State of emergency in North Carolina due to ice storm

Raleigh, North Carolina – For the night of this Wednesday power cuts, trees and power lines are expected to fall in several sectors of North Carolina, due to an ice storm.

The inhabitants of the state must prepare for the strong possibility of power outages during the next few hours.

“People need to be prepared to stay home and lose power for a time, especially in northern, western and Piedmont counties,” Governor Roy Cooper said.

Sectors at risk

North and west areas could experience between a quarter and a half inch of ice, and even more.

Power outages are common with as little as a quarter inch of ice on trees and power lines.

Executive order

Governor Roy Cooper issued an Executive Order on Wednesday declaring a state of emergency, while allowing transportation exemptions.

The exceptions will allow utility companies to bring in repair crews from out of state, and gain faster access to places that lost power.

Cooper authorized the activation of 40 members of the National Guard to support the removal of fallen trees and debris.

Ice Storm: Take Care

State transportation officials warned that unnecessary overnight travel should be avoided Wednesday and Thursday, primarily across much of the western and central parts of the state.

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This, due to the danger posed by road ice and falling trees.

State officials build bridges, overpasses, and other infrastructure in some areas.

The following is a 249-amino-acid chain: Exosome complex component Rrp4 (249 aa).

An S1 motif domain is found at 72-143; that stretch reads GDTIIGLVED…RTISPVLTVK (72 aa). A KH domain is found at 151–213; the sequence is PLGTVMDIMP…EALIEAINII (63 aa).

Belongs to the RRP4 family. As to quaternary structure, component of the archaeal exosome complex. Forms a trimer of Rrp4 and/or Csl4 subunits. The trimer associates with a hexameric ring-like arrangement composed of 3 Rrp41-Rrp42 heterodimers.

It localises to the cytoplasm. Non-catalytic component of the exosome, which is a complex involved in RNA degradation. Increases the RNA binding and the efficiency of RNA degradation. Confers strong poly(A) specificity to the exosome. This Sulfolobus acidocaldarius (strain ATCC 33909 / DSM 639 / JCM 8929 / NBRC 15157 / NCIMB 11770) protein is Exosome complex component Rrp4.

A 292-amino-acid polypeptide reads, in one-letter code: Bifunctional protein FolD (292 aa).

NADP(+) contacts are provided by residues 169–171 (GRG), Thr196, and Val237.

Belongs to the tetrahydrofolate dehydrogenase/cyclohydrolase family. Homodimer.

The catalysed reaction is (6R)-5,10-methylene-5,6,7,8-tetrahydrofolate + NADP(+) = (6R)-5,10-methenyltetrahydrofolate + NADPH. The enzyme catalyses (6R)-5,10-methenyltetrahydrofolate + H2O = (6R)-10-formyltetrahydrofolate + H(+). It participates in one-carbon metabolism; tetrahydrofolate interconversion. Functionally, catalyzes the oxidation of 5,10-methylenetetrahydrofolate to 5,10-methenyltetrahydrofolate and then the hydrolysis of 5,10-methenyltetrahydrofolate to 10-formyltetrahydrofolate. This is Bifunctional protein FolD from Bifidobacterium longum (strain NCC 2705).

As of 11:00 am on February 17, some 30,000 gallons of brine had been placed on highways in the Triangle, Charlotte, and the mountains.

Crews will work through the night with the goal of clearing roads, as needed.

For its part, the Duke Energy company foresees at least that 1 million homes may lose the electrical siministeo.

The North Carolina Emergency Management monitors the storm’s progress, while offering the following recommendations:

  • Be prepared for power outages by making sure you have a multi-day supply of food, medicine and water.
  • Make sure your cell phone and other electronic or medical devices are fully charged, along with backup batteries.
  • Do not park your car under trees or power lines.
  • Use battery-operated lights, instead of candles, if the power goes out.
  • Avoid running generators or grills in your home or garage if the power goes out. Deadly carbon monoxide fumes can build up when using generators or grills indoors.

For more information on how to prepare for winter weather, you can visit this site.

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